CDC records show a culprit for stomach-flu after 4,600 outbreaks: about 50% are caused by norovirus, a highly contagious bug transmitted often through restaurant waiters or food handlers.
Foodborne illnesses are among one of the major priorities in United States since they can be a major threat to the health of its citizens as well as causing negative economical effects, which combined, place it at a high national security threat.
These illnesses are acquired through foods and food handling and it is generally regarded as preventable (mostly), if the regulations and the practices are adhered to. There is however only so much United States can do if food is also imported from other countries, which is often the case. One thing that can be regulated better is the food distribution practices and the labor force handling of food.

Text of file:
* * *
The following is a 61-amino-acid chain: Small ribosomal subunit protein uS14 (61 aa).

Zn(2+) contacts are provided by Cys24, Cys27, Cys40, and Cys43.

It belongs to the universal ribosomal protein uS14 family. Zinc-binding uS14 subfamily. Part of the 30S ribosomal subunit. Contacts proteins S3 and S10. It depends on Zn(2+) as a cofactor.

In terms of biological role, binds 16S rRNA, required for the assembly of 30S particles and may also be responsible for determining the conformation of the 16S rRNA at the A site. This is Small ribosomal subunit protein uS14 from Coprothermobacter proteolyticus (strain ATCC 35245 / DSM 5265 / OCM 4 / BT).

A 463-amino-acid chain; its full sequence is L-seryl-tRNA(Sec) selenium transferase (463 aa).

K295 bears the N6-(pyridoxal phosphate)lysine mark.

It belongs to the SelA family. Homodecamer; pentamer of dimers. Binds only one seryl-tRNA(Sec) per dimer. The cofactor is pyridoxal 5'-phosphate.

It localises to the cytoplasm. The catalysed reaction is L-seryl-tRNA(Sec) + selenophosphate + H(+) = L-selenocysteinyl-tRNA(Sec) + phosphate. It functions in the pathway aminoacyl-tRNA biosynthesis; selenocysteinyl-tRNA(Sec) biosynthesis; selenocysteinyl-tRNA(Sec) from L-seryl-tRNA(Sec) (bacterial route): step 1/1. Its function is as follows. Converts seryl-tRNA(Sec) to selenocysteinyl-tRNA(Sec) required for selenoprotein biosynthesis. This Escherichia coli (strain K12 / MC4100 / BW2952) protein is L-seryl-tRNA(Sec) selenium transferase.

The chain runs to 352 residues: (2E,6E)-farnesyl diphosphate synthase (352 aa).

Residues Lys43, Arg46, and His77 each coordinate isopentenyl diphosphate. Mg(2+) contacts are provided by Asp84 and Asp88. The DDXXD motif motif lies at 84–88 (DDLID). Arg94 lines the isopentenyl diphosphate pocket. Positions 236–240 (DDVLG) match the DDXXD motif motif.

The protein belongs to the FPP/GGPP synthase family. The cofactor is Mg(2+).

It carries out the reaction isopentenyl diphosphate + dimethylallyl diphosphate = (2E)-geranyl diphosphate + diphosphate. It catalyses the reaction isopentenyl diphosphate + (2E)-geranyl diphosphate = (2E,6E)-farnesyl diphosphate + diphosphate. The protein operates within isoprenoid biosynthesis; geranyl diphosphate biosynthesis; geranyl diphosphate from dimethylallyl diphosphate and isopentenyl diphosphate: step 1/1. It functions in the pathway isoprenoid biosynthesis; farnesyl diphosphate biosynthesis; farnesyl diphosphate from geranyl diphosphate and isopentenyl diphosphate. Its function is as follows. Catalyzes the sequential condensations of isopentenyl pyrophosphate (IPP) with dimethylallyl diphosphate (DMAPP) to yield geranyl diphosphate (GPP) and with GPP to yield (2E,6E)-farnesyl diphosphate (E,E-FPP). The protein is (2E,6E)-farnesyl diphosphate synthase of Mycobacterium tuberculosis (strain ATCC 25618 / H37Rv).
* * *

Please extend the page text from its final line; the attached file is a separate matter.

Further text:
Center for Disease Control (CDC) recent study suggests that the food industry's labor practices may be contributing to some of the nation's most common foodborne illness outbreaks, and even more than previously thought. In recent years, the Internet blogging has also played a substantial role in increasing the overall quality and safety of our food by raising awareness of food safety and food recalls as well as educating the general public regarding food illnesses.
The food industry is now attempting to test food for pathogens on a more frequent basis. As a result, more pathogens are being found and more products are being recalled. In turn, through its reporting on outbreaks and recalls, the Internet has played a significant role in raising the overall awareness and getting the U.S. consumers to pressure the government and regulating agencies to pay far more attention to the origin, quality and safety of the food products we buy and eat.